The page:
SUN CITY CENTER, Fla. — Just because an item has been voted on and approved does not mean the chapter has closed. Hillsborough County Commissioner Mariella Smith of District 5 has made that very clear with her latest social media post.
In a Facebook post Smith points out her dislike for the way four of her fellow commissioners voted:
“TRAFFIC IS ABOUT TO GET WORSE in South Hillsborough County thanks to 4 County Commissioners who just approved a huge new subdivision in the rural area southeast of Wimauma," the post reads. "This new subdivision with 1,188 houses will add 10,920 more car trips per day on South County roads through Sun City Center, Wimauma, Balm, Riverview, Ruskin, and Apollo Beach.”
The development is slated to bring 1,800 or more homes to a wooded area not too far from the congested area of Sun City Boulevard.
According to Commissioner Smith, this could draw up to 11,000 commuters onto Hillsborough County roads and possibly into Tampa as well.
“It makes big subdivisions full of commuters who have to drive long distances from their homes into the urban core of Tampa and Brandon to their jobs every day,” she said.
Smith also pointed out in an interview that taxpayers will eventually have to pay out of pocket to improve the infrastructure in that area because of the increased traffic.
As ABC Action News was filming alongside S. U.S. 301 and Saffold Road, where the development will ultimately be, residents came forward to tell us how unhappy they are about the decision, saying the way of life for them will be changed for the worse.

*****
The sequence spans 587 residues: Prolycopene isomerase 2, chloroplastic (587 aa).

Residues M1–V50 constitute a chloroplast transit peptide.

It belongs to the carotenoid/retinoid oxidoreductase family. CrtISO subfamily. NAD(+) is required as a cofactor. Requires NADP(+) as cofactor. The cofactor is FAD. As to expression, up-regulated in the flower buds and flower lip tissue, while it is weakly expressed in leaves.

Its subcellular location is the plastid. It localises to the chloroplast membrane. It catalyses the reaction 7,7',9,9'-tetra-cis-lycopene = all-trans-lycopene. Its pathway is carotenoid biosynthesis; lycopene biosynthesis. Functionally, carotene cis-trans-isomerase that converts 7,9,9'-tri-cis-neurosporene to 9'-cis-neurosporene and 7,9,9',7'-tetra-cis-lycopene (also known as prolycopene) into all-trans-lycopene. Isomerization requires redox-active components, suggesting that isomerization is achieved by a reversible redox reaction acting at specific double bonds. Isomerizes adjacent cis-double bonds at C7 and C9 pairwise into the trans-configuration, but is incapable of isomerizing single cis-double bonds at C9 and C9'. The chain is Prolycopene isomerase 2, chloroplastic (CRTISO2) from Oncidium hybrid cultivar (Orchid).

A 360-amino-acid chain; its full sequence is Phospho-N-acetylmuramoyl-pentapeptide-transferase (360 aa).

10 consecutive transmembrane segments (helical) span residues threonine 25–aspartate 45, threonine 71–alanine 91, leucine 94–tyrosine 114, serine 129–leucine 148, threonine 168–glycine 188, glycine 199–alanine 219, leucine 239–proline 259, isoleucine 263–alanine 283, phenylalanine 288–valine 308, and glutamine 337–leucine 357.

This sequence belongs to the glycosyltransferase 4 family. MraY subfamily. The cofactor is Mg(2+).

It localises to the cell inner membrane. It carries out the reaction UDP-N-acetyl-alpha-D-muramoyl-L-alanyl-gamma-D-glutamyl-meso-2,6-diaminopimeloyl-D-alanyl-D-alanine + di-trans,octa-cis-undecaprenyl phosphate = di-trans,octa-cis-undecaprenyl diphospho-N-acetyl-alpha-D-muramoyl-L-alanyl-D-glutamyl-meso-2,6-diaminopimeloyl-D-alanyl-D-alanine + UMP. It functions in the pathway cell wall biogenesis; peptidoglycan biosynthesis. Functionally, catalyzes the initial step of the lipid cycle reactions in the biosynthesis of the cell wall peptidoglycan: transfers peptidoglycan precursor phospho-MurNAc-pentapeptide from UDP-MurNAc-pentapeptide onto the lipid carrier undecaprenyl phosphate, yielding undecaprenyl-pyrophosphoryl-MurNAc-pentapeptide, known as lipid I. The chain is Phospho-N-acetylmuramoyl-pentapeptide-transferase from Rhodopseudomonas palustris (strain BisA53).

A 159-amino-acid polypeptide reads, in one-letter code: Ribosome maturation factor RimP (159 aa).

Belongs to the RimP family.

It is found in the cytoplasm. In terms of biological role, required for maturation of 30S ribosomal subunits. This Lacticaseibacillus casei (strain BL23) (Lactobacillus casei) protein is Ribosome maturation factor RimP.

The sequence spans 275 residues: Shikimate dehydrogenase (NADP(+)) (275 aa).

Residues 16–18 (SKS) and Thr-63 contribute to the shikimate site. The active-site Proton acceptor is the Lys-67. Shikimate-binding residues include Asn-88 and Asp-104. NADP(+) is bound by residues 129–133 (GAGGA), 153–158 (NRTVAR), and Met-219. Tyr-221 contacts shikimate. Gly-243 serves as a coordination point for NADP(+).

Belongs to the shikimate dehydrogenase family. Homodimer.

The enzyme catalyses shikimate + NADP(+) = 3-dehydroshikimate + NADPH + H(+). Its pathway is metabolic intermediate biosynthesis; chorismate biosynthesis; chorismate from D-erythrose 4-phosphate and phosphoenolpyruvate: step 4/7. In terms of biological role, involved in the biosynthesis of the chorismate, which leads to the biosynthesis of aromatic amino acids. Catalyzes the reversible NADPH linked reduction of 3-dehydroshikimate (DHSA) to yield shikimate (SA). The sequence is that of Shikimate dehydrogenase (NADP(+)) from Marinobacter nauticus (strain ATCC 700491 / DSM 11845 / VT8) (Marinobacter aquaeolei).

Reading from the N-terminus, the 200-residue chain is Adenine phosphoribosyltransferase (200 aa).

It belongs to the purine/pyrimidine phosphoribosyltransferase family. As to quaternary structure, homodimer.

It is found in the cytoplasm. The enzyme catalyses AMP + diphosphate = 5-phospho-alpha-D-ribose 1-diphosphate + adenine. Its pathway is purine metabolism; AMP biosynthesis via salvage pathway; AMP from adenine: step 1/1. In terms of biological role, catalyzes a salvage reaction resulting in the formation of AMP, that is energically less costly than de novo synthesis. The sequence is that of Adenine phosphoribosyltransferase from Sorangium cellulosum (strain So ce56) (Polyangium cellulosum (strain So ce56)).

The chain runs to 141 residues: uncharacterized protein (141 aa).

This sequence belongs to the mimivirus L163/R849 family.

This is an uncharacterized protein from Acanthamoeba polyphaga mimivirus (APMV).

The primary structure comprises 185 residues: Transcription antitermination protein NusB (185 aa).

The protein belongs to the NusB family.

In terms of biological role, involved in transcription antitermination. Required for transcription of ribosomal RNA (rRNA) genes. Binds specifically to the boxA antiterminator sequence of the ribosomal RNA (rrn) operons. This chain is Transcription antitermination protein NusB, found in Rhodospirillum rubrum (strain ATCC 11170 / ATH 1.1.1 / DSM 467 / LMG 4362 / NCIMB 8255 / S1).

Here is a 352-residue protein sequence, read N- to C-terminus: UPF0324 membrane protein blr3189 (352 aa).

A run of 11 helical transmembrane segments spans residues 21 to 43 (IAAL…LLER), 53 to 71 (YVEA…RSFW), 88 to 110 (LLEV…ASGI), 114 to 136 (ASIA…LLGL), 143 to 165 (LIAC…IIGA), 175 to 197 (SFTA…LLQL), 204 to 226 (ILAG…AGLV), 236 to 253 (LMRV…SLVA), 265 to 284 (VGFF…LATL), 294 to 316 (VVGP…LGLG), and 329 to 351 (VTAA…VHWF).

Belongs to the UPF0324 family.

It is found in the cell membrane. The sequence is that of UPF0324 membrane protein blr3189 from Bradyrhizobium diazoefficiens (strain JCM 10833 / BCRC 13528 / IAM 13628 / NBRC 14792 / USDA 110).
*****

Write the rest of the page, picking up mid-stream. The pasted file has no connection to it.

We reached out to county commissioners who decided to approve the land-use agreement.
Ken Hagan of District 2, voted for the agreement and tells ABC Action News his rationale for his decision is two fold. According to Hagan, the application had approval from review agencies and when he asked the County Attorney’s Office if there was any legal basis to deny the application, the answer was no.
Stacy White of District 4, also voted in favor of the development and sent the following statement:
“As you know, the rezoning process is a complex quasi-judicial proceeding where the Board of County Commissioners (the board) sits like a judge and jury to determine whether or not a rezoning request is consistent with The Future of Hillsborough Comprehensive Plan for Unincorporated Hillsborough County (the comprehensive plan).
In order to be on sound legal footing, the Board must determine that there is competent, substantial evidence that the request is inconsistent with the comprehensive plan in order to deny a rezoning request. In this case, I did not see competent substantial evidence of inconsistency with the comprehensive plan. I will add that I have been a staunch advocate for better growth management.
The interesting thing about land use decisions in Hillsborough County is that the board also controls the comprehensive plan, but on a legislative basis. This is where the Board can make meaningful changes and be on solid legal footing. In fact, I recently championed an effort to amend key comprehensive plan policies in south Hillsborough County in an effort to address concerns from the community. The process of making these changes will be beginning soon. This means that future rezonings would have to be consistent with the new comprehensive plan policies in order to be approved.
Changing direction on the complex policies in a county the size of Hillsborough can be painstaking to the point that some short term battles will be lost, but I am committed to making things better with a longer range view that keeps the board on solid legal footing.”
Les Miller of District 3 and Sandy Murman of District 1 also voted in favor of the application but have not gotten back to us yet.
Hillsborough County residents and those interested in seeing what kind of zoning projects are in the works can check out an interactive map here.